The tailspike protein (TSP) of bacteriophage P22 is a homotrimeric multifunctional protein responsible for recognition and hydrolysis of Salmonella typhimurium host receptors. Once properly folded, TSP shows an unusual stability to temperature and detergent denaturation, prompting the analysis of TSP as a framework for the positioning of heterologous protein segments. We have explored the flexibility of inner sites and both amino and carboxy termini to accommodate foreign peptides for phage display. In the examined inner sites, TSP is extremely sensitive to minor sequence modifications, the folding intermediates being rapidly degraded. However, both the amino and carboxy termini are tolerant to peptide fusions, rendering stable and functional chimeric proteins. Surprisingly, the amino terminus, which connects the tail to the neck structure, can accept large peptide fusions, and the foreign amino acid stretches are solvent-exposed and highly antigenic on assembled, infectious virus particles.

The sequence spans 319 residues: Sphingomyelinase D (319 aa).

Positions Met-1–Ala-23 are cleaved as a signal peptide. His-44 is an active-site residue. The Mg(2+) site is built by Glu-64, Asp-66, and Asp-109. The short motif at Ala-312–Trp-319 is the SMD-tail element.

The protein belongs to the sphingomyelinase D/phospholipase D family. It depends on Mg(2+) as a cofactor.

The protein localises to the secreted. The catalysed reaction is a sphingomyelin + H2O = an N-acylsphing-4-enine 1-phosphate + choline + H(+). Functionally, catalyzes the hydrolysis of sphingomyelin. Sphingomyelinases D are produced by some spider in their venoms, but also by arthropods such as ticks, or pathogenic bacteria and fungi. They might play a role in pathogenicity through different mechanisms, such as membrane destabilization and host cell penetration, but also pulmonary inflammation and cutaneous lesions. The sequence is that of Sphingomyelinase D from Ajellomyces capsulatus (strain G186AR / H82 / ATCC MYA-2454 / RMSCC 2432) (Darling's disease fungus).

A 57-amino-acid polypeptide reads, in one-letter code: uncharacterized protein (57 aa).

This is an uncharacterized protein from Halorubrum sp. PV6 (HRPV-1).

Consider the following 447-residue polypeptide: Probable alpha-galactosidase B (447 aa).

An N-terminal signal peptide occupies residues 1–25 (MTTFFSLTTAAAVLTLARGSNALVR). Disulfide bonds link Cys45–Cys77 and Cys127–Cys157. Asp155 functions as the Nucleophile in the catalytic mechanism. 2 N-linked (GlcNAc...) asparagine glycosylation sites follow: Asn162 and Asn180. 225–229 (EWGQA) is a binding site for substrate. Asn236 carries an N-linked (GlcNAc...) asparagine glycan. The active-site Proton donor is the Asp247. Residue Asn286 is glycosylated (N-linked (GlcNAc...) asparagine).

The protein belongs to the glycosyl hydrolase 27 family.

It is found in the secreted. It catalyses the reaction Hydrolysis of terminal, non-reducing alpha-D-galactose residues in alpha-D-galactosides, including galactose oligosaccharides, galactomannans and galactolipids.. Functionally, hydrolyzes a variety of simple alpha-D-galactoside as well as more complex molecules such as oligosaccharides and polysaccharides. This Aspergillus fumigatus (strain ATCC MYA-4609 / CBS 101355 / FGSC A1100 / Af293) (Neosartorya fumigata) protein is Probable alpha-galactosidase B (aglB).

|Journal||Biochemical and Biophysical Research Communications|
|Publication status||Published - 17 Mar 1998|
Carbonell, X., & Villaverde, A. (1998). Insertional mutagenesis in the tailspike protein of bacteriophage P22. Biochemical and Biophysical Research Communications, 244, 428-433. https://doi.org/10.1006/bbrc.1998.8285